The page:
Children and Families Bill Cont.......
Following on from our blog of 12 February 2013 highlighting the publication of the new Children and Families Bill, we can now look in more depth at the practical effects on modern family life which may result from this legislation.
Under this Bill, maternity leave can be used by the father instead of the mother, shared between the two or actually taken by both parents together. Although fathers have, since April of last year, been technically able to share maternity leave from five months after the birth, there has not been a great take-up of this. However, now this shared leave can be taken from 2 weeks until 12 months following the birth, it may impact on the way in which today's joint income, working couples plan the first year of family life to benefit their children, their careers and their lifestyle.
The above aspects have been much-documented in the press, but it will be a question of seeing how this legislation both shapes family life and reflects the needs of modern families.
Whilst it has long been in the 'spirit' of the law to recognise a child's best interests in the event of family breakdown, the new Bill provides statutory recognition of the benefit to the child of both parents remaining involved in that child's life - with the usual exception being if that child is at any risk of harm in such a scenario.
A single 'child's arrangement order' will replace 'residence' and 'contact' orders - this is a document which will state where the children live and how much time will be spent with the other parent. This should be a beneficial development all round, as it avoids the need to use terms such as 'contact' or 'residence', which can be emotive terms for the parents involved.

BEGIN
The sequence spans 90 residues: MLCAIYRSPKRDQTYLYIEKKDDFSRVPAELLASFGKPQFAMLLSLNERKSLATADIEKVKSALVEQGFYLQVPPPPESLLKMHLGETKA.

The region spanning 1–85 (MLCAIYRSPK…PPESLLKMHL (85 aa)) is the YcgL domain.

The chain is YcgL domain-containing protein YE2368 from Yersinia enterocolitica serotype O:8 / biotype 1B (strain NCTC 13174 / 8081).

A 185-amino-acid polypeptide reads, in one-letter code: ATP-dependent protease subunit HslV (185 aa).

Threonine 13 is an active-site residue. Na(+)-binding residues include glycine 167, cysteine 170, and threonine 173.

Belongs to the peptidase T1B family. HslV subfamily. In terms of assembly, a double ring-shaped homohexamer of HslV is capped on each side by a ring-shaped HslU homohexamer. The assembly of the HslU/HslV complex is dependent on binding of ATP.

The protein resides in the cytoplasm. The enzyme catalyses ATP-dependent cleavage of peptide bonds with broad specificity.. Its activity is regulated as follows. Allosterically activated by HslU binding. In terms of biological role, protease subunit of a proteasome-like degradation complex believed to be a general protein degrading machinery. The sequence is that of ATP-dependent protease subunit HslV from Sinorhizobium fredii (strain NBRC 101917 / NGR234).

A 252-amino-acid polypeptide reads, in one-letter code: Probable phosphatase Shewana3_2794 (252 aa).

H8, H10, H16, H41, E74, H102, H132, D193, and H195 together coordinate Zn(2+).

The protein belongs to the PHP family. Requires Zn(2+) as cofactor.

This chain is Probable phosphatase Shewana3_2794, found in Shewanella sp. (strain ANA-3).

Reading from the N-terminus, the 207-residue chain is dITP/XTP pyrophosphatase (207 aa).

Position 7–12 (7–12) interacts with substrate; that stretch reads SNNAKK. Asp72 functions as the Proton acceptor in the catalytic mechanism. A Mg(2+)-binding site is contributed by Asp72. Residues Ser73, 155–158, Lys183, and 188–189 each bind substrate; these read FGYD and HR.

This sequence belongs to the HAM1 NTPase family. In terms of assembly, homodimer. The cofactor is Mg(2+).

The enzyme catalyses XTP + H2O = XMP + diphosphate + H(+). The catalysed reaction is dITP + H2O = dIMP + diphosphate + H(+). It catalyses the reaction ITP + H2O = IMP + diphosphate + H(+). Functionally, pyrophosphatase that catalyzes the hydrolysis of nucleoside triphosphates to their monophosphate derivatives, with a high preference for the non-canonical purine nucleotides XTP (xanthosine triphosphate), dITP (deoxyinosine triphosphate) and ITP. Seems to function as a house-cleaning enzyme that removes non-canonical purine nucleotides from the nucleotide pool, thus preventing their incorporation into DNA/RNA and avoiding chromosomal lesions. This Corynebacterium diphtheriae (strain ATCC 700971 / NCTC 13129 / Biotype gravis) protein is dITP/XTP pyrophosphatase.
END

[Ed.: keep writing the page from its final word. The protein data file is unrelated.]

Whilst there is no mention in the bill of actual 'shared parenting' - a term which has been bandied about of late - there can be no doubt as to the thinking behind it, that the increasingly hands-on role of fathers in our society should be maintained in the event of a separation.
There are several positive developments regarding flexible working - which will ensure employers must be careful to avoid discriminating against fathers when flexible hours are requested, for example. The rights of expectant parents having a child through surrogacy have also been considered, and brought into line as regards time off for ante-natal appointments and statutory adoption leave and pay, and of course the shared parental leave and pay outlined above.
The much-mentioned work/life balance is clearly an issue which has been addressed by this legislation, and it is reflected in the changes to both family and employment law in creating flexibility for modern-day families.
By Claire Clark on 20 Mar 2013, 14:38 PM